I met a young man on my commute home this week. While standing in line to board a bus, he started a conversation. As this sort of spontaneous exchange happens often with me, this experience will not surprise those who know me well. I like to attribute the phenomenon to my skills as a researcher or a genetic trait gifted by my gregarious mother. But the fact is this: I will talk to practically anyone. I welcome dialogue, which is evidenced by the varied and sometimes animated conversations I have during my daily Bay Area commute. However, this day was different. I was recovering from a cold brought home by my second grader, and I did not feel like talking. As a result, when I caught sight of a young man, clearly half my age, trying to make eye contact, I did my best to avoid his gaze and any form of conversation.
I am pleased to report that I failed at this undertaking and ultimately engaged in a 30-minute conversation that began with a tap to my shoulder and the statement that he liked my hair. The young man then announced that his hair used to be like mine, but he cut it in order to get a job and thwart harassment from the police. He asked if I had those kinds of problems because of my hair. I answered honestly with a no and the acknowledgment that because I am a lot older and a woman, things are different for me. When he asked if I thought he was wrong for cutting his hair, I again answered no and said he was justified in doing whatever helped him to feel safe and to succeed legally in the workforce; he could always grow his hair out later in life. This felt like the “mom” answer; in fact, it is the type of statement I would make to my own son.
So we boarded the bus and talked. Actually, he talked. I listened, asked sporadic questions, and gave bits and pieces of advice and encouraging words in between. I discovered he was 20 years old; I could guess this from his appearance. He grew up in Richmond, CA; has one sister; no children; and likes to read physics books. He has a good relationship with his father and is hopeful. He has been working at a restaurant at night for the past six months and taking classes during the day to complete his GED. He noted his lack of a GED as the primary reason for not getting a better job as a welder, a skill he acquired during a short stint in jail for doing “something stupid.” He told me that over a year ago, he rode to Oakland with a couple of friends, and they were actually the ones who did the “something stupid.” But he was in the car, and as a result, had to spend six months in jail. Although he described the time in jail as not long but too long, he did not disparage it or imply it was not justified. Instead, he focused on having learned to weld—acquiring a viable skill that could lead to better employment.
As the young man exited the bus, I was filled with trepidation. I wished him luck, encouraged him to complete his GED, and cautioned him to be careful; but I was afraid for him. It is not that I lack optimism or fail to see the potential in young people. If this were so, I would not remain in this field. What troubled me is the data trend for men with his demographic profile.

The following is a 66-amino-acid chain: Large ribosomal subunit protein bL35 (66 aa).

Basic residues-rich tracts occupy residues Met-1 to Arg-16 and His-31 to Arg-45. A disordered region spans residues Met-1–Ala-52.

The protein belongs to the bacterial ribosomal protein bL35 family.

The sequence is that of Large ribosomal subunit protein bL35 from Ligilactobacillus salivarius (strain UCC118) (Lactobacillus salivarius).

In March 2012, I participated in the Cities United Youth Summit led by Philadelphia Mayor Michael Nutter at the National League of City’s Congressional City Conference in Washington, DC. I presented data on the rates of homicide for Black males. As most people are aware, homicide is the leading cause of death for Black males ages 15 to 24 years. My presentation specifically focused on cities with populations of 100,000 or more, identified by the FBI as having the highest per capita murder rate.
Most people are not shocked to hear that cities like Chicago; Detroit; Philadelphia; Baltimore; Washington, DC; Saint Louis; and New Orleans are among those with the greatest numbers of Black males murdered. These are large cities with significant, if not majority, Black populations. However, many will be surprised to see Richmond, CA, on this list. Richmond is small in comparison, but based on its population, has one of the highest homicide rates for Black males—a rate higher than all of the cities mentioned above. In 2009, which is the most recent data available, the homicide rate for Richmond’s Black males was 191 per 100,000. With 159.6 per 100,000, St. Louis had the second highest rate; it is followed by New Orleans (131.5 per 100,000), Baltimore (107.5 per 100,000), Oakland (109.0 per 100,000), and Detroit (101.5 per 100,000).
The young man who shared his story during the 30-minutes bus ride was Black and lives in a city with one of the highest murder rates for men of his race and age. Despite his progress, a grim and very real chance exists that he or someone like him will be the next victim of a violent act that leads to a premature death. This is a sobering fact that will hopefully encourage everyone—including myself—to address and support efforts to end violence within our communities. To paraphrase Michael Nutter, Mayor of Philadelphia, if we can find the culprit in an E. coli outbreak, which often drills down to individual bunches of strawberries and bags of spinach, surely we can put our collective resources together to end violence in our communities.
 FBI’s Uniform Crime Reporting (UCR) Program Data. Uniform Crime Reporting Program Data, Supplementary Homicide Reports (2009).
Census 2010 and US Census Bureau American Community Survey, 2009, Detailed Tables.